You may have seen books or advertisements on television or the internet promoting a streamlined, one-size-fits-all approach to estate planning. Just as every individual is unique and every family has its own set of special concerns, estate planning tools actually come in many varieties, not just a generic “one size.” While a simple last will and testament is the go-to for many people looking to provide for those who will be left behind in the future, there are many additional options, even for those who do not consider themselves to be wealthy. For instance, there are many different types of trusts, such as fiduciary arrangements between a trustor, a trustee, and a beneficiary, that can accomplish goals such as providing for beneficiaries who are unable to manage their own financial matters. A discretionary trust can work for some families in this situation. Nashville estate planning attorney Randy Ratliff offers legal advice on a wide range of will and trust options, including discretionary trusts, and we welcome the opportunity to serve your family.
When a trust is set up, there are three parties involved: the trustor (the person who sets up the trust – this is also the person who initially owns the assets that are used to fund the trust), the trustee (the person responsible for managing the assets of the trust), and the beneficiary (the individual who will benefit financially from the trust arrangement). There are many reasons to set up a trust, as well as a wide array of types of trusts. The particular reason that a given trustor has for establishing a trust will drive the type of trust that is entered into. An experienced estate planning lawyer can help you determine the best one to meet your needs.How Discretionary Trusts Work and Why One Might Fit Your Needs
Some trusts are “testamentary,” while others are “living.” A testamentary trust does not go into effect until the trustor has passed away. As the name suggests, a living trust goes into effect while the trustor is still living. Trusts can be “revocable” or “irrevocable.” Generally, these terms pertain to the degree of flexibility the trustor has in changing the terms of the trust once the agreement has been entered into. Revocable trusts are more easily revoked or changed than irrevocable trusts, although there may be some rare circumstances in which a trustee can seek relief from the terms of an otherwise irrevocable trust.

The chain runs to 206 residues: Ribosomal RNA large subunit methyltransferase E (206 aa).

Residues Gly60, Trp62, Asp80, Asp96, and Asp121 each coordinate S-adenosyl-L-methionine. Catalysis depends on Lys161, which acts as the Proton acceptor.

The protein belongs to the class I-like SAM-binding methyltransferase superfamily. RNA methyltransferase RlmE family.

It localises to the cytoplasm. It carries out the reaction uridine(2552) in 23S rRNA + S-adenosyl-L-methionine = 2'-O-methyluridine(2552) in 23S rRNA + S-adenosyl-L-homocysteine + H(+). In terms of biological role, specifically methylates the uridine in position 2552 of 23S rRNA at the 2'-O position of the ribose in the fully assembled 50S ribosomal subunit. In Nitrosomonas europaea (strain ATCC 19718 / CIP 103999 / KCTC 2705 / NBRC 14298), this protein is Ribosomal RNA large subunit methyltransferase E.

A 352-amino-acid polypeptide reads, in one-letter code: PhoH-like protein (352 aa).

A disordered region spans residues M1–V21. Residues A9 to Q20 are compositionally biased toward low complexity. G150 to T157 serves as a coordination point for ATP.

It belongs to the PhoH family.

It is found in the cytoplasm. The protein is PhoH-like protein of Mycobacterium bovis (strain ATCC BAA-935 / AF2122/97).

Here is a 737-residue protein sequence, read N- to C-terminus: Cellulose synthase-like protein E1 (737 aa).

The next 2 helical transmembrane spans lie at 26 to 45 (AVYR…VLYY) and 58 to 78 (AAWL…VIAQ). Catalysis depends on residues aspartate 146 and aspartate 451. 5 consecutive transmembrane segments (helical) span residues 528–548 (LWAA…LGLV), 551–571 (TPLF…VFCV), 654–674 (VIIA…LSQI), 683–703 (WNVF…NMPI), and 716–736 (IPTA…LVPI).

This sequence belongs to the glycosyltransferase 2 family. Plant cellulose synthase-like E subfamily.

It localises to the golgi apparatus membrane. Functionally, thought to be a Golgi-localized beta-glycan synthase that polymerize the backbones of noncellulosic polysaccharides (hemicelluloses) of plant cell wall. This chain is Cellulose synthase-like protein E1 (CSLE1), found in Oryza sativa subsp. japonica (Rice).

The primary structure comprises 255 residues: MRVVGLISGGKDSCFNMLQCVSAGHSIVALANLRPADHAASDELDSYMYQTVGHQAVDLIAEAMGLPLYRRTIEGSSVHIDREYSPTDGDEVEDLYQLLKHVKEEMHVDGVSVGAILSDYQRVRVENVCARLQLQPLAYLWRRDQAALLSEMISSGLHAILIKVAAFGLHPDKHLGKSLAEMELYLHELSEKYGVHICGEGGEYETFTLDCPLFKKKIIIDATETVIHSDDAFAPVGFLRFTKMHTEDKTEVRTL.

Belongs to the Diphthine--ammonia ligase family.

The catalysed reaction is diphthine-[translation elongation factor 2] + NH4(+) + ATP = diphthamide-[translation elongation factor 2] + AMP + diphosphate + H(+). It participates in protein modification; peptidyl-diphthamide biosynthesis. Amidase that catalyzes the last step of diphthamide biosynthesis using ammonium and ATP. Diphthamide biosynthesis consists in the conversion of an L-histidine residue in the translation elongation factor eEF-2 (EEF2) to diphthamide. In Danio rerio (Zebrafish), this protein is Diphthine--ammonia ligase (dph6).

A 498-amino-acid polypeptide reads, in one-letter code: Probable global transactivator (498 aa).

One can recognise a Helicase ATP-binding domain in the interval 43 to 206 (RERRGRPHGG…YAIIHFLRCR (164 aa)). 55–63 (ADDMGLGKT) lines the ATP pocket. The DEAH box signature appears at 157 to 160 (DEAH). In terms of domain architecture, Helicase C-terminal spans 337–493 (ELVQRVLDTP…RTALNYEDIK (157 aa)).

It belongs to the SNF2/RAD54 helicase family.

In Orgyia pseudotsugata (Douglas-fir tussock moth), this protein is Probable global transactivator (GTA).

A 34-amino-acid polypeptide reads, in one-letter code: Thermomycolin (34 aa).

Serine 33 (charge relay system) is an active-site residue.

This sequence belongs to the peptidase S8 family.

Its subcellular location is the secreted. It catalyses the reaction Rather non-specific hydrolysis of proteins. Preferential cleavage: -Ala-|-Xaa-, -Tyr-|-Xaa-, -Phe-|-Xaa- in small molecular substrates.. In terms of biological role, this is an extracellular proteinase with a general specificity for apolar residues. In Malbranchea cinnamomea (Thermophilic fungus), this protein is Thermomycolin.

Another term that can apply to some trusts is “discretionary.” While most trusts are set up in a way such that the beneficiaries have certain, guaranteed legal rights to the funds contained in the trust, in a discretionary trust the trustee is given full discretion as to any funds that are given to the beneficiary or beneficiaries. Even if the trustee decides to completely withhold the trust funds from the beneficiary, the beneficiary cannot make any claim or demand against the trustee, although in some circumstances, the trustee may be removed and replaced by appointers designated in the trust document. Discretionary trusts are usually used to help protect those who cannot manage their assets responsibly on their own, such as those who are very young or immature, have a mental disability or impairment, are known gamblers or spendthrifts, or who are in heavy debt or in bankruptcy. Using a discretionary trust in such a situation can also help protect the beneficiary from having the trust funds attached by creditors.Speak to a Nashville Attorney About Your Estate Planning Needs
Estate planning tends to be one of those tasks that many people put off as long as possible. However, planning for one’s estate and other long-term care needs does not have to be difficult or expensive. In fact, planning sooner rather than later can result in tax savings, increased chances of eligibility for government programs, and other financial benefits in many situations. At the Randy Ratliff Law Offices, PLLC, we assist individuals throughout Davidson and Williamson Counties, insuring that their requests are made known to their loved ones using appropriate estate planning tools. Attorney Randy Ratliff has represented clients in communities including Nashville, Hermitage, Antioch, Madison, Joelton, Franklin, Goodlettsville, Brentwood, or Cool Springs, call us at 615-656-8282 or contact us online to schedule an appointment to learn more.